Surprisingly, hundreds of businesses have expressed support for British drugmaker AstraZeneca to acquire the second batch of COVID-19 vaccines from the private sector. Joey Concepcion the presidential business advisor and founder of Go Negosyo shared in a statement that there was an impressive turnout for the purchasing of a second batch of COVID-19 vaccines, as more than 200 corporations showed interest in buying a second batch of COVID-19 vaccines.
For this reason, Ayala Corp. with 400,000 doses of vaccine, Palawan Pawnshop with 100,000 doses, Okada Manila with 40,000, Uratex Philippines with 21,000, Century Pacific Food Inc. and Unioil Petroleum Philippines Inc. with 20,000 doses, Golden Arches Production Corp. with 15,000 and Pepsi-Cola Products Philippines Inc. with 10,000 doses are among the companies that put orders.
Following the news of the purchase of a second batch of COVID-19 vaccines, industry organizations including the European Chamber of Commerce of the Philippines, the British Chamber of Commerce of the Philippines, the American Chamber of Commerce of the Philippines, the Entrepreneurs Organisation, the Philippine Franchise Association, the Association of Filipino Franchisers Inc., and the Federation of Filipino Franchisers Inc. all gathered.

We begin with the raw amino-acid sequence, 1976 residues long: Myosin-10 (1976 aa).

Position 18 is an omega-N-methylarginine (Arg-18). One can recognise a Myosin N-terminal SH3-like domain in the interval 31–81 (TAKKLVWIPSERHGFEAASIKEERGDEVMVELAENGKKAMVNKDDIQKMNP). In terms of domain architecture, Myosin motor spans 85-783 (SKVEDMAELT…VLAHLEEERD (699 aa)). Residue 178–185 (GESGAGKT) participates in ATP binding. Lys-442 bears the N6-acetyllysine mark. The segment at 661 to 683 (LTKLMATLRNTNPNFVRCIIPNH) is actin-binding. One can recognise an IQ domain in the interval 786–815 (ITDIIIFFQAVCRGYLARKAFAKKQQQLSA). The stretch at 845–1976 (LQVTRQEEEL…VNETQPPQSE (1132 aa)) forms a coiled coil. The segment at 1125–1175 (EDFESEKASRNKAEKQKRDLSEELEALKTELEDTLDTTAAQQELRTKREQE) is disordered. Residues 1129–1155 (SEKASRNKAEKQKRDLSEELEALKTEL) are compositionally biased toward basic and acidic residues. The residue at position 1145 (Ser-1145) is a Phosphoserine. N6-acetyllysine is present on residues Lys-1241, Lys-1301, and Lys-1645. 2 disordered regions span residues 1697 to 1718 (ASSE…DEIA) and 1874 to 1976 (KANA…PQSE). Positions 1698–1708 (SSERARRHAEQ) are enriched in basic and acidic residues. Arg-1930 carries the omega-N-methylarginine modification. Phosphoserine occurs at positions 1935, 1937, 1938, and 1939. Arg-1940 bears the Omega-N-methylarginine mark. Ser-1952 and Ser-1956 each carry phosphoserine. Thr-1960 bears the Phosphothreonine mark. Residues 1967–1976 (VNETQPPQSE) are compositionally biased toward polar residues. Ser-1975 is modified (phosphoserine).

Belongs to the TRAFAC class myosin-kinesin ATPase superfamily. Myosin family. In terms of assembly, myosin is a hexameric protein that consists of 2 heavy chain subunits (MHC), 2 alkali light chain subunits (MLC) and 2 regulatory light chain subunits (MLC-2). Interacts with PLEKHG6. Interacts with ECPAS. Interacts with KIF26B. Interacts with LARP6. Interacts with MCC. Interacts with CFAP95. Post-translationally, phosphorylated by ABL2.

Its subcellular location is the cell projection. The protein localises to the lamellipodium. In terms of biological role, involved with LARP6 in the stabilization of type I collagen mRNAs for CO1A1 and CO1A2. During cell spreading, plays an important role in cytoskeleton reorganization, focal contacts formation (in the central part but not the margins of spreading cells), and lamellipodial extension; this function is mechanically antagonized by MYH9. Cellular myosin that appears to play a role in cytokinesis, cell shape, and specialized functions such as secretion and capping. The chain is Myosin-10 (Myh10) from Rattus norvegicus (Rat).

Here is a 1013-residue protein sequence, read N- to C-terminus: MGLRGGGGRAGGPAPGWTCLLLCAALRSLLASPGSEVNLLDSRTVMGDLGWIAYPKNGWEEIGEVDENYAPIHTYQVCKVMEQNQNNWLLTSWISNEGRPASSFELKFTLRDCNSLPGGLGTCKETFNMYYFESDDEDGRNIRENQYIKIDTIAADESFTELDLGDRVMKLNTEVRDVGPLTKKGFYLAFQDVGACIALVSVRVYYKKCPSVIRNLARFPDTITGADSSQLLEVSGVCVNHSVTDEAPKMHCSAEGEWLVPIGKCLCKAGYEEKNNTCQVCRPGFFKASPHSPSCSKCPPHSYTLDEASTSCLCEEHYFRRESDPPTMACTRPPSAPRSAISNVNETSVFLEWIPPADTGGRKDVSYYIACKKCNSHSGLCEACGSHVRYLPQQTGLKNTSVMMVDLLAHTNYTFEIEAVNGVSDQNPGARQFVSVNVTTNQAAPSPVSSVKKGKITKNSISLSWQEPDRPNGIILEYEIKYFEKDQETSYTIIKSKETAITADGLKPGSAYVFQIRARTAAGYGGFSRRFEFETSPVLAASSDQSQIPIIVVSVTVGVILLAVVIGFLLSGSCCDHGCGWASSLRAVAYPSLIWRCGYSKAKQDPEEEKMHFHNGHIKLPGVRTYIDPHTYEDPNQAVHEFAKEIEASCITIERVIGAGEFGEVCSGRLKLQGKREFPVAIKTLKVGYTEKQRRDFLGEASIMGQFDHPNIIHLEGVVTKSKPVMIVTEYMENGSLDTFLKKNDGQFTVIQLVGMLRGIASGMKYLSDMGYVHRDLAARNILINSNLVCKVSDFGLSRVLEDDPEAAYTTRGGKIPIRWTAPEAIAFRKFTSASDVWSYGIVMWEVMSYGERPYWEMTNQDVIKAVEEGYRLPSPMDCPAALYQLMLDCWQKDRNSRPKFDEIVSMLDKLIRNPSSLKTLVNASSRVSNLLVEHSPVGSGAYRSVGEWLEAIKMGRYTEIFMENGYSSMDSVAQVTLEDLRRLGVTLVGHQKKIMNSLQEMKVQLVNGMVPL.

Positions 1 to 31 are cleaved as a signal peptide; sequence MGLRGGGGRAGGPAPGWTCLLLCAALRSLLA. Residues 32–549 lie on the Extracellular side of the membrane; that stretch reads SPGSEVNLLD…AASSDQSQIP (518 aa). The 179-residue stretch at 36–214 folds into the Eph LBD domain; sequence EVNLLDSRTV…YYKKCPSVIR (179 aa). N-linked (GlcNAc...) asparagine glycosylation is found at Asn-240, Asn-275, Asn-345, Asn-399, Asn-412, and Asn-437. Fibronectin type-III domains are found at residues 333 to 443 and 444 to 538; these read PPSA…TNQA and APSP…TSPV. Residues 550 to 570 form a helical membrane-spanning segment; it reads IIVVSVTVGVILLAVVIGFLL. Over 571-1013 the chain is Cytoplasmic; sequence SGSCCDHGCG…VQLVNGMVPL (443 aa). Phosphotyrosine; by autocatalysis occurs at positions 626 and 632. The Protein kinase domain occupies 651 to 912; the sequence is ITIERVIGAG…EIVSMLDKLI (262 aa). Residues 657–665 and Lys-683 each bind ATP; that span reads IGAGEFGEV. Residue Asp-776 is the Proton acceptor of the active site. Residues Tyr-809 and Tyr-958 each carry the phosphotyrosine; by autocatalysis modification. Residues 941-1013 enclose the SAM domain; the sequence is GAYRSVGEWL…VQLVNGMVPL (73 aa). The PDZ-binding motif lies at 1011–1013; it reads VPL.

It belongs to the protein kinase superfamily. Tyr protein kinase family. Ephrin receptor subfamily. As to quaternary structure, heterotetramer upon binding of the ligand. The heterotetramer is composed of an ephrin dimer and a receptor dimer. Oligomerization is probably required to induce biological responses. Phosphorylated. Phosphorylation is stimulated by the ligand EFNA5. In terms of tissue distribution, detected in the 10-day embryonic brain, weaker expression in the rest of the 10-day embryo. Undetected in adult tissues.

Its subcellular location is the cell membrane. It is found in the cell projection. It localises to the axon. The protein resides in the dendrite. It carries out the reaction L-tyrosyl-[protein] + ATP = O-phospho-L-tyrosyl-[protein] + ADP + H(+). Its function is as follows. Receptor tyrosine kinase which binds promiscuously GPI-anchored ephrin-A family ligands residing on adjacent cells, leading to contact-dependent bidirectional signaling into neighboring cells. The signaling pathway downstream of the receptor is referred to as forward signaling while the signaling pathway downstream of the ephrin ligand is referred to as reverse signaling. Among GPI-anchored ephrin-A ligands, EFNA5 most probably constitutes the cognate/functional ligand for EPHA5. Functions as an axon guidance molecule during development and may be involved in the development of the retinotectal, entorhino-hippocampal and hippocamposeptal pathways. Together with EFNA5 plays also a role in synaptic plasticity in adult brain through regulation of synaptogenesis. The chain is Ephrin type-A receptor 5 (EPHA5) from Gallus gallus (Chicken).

While somehow they surprisingly predicted it, They were glad that more and more collaborators from the private sector are now taking part in this project, ending the fight against COVID-19. This just suggests that the corporate world is very concerned about ensuring that their economy remains open and that this ends painfully.
Earlier this month, Concepcion confirmed that AstraZeneca had accepted the private sector’s proposal for a second batch of donated COVID-19 vaccines. The basic cost for each dosage is 250 pesos which is equivalent to the first batch of sales.
Meanwhile, nder the agreement signed last month by Concepcion, along with more than 30 members of the private sector, and vaccine czar Secretary Carlito Galvez Jr. and AstraZeneca Philippines country president Lotis Ramin, the private sector planned to still buy.